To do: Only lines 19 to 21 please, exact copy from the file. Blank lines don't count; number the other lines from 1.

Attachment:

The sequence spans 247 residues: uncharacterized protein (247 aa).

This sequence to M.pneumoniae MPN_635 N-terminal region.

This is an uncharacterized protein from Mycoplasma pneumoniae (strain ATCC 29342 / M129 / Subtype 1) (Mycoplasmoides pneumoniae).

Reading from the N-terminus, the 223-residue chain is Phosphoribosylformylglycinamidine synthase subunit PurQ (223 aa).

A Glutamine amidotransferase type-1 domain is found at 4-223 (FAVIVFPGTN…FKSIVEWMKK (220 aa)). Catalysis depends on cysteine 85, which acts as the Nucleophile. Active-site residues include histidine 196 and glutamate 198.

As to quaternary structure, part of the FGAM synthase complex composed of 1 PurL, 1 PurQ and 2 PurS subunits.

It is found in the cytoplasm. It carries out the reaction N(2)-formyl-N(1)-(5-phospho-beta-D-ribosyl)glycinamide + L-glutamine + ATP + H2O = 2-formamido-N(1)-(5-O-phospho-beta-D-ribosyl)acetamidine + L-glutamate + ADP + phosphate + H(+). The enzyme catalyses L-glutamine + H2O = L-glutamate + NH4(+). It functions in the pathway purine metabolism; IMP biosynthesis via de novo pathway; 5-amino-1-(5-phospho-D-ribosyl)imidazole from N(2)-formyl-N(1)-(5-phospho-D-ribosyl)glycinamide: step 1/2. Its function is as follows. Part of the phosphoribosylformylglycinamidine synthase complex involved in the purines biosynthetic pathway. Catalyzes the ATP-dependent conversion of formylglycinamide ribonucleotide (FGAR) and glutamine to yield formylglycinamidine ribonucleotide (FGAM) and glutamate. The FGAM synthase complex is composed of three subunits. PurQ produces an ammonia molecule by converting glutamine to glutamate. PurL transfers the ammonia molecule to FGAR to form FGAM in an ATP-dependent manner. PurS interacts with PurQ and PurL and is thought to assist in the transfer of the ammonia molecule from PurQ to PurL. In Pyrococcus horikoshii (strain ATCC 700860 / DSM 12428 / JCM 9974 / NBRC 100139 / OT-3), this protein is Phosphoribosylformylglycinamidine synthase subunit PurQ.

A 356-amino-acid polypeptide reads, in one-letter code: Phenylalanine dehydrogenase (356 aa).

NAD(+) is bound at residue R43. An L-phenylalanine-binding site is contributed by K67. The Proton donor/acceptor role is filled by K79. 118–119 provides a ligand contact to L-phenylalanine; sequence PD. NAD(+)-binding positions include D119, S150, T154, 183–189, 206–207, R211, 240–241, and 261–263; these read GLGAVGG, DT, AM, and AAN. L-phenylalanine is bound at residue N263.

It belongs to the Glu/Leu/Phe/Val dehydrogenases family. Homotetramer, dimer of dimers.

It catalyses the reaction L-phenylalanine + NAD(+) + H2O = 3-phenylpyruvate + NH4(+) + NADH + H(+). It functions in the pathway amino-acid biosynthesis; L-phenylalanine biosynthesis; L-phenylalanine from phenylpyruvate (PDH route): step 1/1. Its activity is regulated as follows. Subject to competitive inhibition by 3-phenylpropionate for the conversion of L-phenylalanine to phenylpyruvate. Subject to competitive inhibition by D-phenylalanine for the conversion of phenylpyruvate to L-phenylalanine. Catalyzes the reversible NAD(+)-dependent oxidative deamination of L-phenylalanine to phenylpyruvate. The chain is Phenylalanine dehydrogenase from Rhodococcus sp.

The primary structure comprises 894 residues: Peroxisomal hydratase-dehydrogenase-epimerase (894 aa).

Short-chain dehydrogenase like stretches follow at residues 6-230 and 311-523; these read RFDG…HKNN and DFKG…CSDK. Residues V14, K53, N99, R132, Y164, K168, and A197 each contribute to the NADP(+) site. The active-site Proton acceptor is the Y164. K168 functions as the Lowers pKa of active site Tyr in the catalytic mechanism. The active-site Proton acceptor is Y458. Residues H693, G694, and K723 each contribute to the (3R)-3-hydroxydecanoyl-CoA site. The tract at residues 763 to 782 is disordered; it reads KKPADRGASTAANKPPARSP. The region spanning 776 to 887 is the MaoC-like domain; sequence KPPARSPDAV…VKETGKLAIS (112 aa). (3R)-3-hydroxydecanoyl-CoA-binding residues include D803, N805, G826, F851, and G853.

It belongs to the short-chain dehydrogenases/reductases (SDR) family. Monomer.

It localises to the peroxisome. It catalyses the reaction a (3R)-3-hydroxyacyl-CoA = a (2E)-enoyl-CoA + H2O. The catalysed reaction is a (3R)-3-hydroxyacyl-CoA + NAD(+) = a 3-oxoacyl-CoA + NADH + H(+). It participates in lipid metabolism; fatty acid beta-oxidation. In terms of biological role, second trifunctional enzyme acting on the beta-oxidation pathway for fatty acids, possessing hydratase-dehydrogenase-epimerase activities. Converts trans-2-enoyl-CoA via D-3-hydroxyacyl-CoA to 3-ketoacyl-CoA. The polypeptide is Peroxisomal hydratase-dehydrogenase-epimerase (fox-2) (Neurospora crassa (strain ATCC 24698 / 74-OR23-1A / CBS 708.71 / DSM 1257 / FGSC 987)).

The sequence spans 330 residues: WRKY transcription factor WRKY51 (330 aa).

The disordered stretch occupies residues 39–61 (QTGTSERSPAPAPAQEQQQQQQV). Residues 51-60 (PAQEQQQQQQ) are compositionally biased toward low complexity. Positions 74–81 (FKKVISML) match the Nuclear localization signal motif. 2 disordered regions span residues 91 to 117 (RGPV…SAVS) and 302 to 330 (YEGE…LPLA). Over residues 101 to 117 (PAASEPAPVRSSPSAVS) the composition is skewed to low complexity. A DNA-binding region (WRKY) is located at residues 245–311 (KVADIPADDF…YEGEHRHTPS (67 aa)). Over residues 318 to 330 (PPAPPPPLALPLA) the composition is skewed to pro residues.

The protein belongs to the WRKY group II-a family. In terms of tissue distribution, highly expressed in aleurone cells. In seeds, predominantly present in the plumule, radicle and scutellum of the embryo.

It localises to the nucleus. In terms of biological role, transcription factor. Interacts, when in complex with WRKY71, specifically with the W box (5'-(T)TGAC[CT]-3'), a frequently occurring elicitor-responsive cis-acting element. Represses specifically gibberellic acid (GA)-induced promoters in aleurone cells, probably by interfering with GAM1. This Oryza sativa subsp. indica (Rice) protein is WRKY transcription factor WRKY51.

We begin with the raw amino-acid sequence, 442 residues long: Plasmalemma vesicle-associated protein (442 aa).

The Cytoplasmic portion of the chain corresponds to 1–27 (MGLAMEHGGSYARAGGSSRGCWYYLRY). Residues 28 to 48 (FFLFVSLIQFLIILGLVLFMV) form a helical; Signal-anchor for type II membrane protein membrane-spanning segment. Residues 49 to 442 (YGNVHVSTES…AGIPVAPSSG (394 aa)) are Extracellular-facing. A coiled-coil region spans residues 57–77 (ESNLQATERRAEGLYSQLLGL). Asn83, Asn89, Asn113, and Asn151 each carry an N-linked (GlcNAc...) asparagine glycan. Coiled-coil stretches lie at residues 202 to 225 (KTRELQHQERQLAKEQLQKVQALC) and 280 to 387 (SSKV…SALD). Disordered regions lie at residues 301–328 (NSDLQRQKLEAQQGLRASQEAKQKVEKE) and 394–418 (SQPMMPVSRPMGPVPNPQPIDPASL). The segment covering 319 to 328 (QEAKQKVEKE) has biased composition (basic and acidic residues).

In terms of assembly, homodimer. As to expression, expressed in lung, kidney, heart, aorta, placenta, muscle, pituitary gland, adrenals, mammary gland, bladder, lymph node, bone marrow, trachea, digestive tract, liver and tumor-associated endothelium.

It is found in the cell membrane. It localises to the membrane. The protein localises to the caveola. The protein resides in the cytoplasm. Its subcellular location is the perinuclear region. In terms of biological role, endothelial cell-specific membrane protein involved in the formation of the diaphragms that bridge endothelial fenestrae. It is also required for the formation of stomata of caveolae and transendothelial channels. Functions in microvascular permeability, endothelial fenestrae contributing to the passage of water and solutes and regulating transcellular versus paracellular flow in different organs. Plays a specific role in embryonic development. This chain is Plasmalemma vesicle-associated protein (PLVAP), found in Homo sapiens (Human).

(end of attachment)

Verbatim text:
It localises to the nucleus. In terms of biological role, transcription factor. Interacts, when in complex with WRKY71, specifically with the W box (5'-(T)TGAC[CT]-3'), a frequently occurring elicitor-responsive cis-acting element. Represses specifically gibberellic acid (GA)-induced promoters in aleurone cells, probably by interfering with GAM1. This Oryza sativa subsp. indica (Rice) protein is WRKY transcription factor WRKY51.

We begin with the raw amino-acid sequence, 442 residues long: Plasmalemma vesicle-associated protein (442 aa).

The Cytoplasmic portion of the chain corresponds to 1–27 (MGLAMEHGGSYARAGGSSRGCWYYLRY). Residues 28 to 48 (FFLFVSLIQFLIILGLVLFMV) form a helical; Signal-anchor for type II membrane protein membrane-spanning segment. Residues 49 to 442 (YGNVHVSTES…AGIPVAPSSG (394 aa)) are Extracellular-facing. A coiled-coil region spans residues 57–77 (ESNLQATERRAEGLYSQLLGL). Asn83, Asn89, Asn113, and Asn151 each carry an N-linked (GlcNAc...) asparagine glycan. Coiled-coil stretches lie at residues 202 to 225 (KTRELQHQERQLAKEQLQKVQALC) and 280 to 387 (SSKV…SALD). Disordered regions lie at residues 301–328 (NSDLQRQKLEAQQGLRASQEAKQKVEKE) and 394–418 (SQPMMPVSRPMGPVPNPQPIDPASL). The segment covering 319 to 328 (QEAKQKVEKE) has biased composition (basic and acidic residues).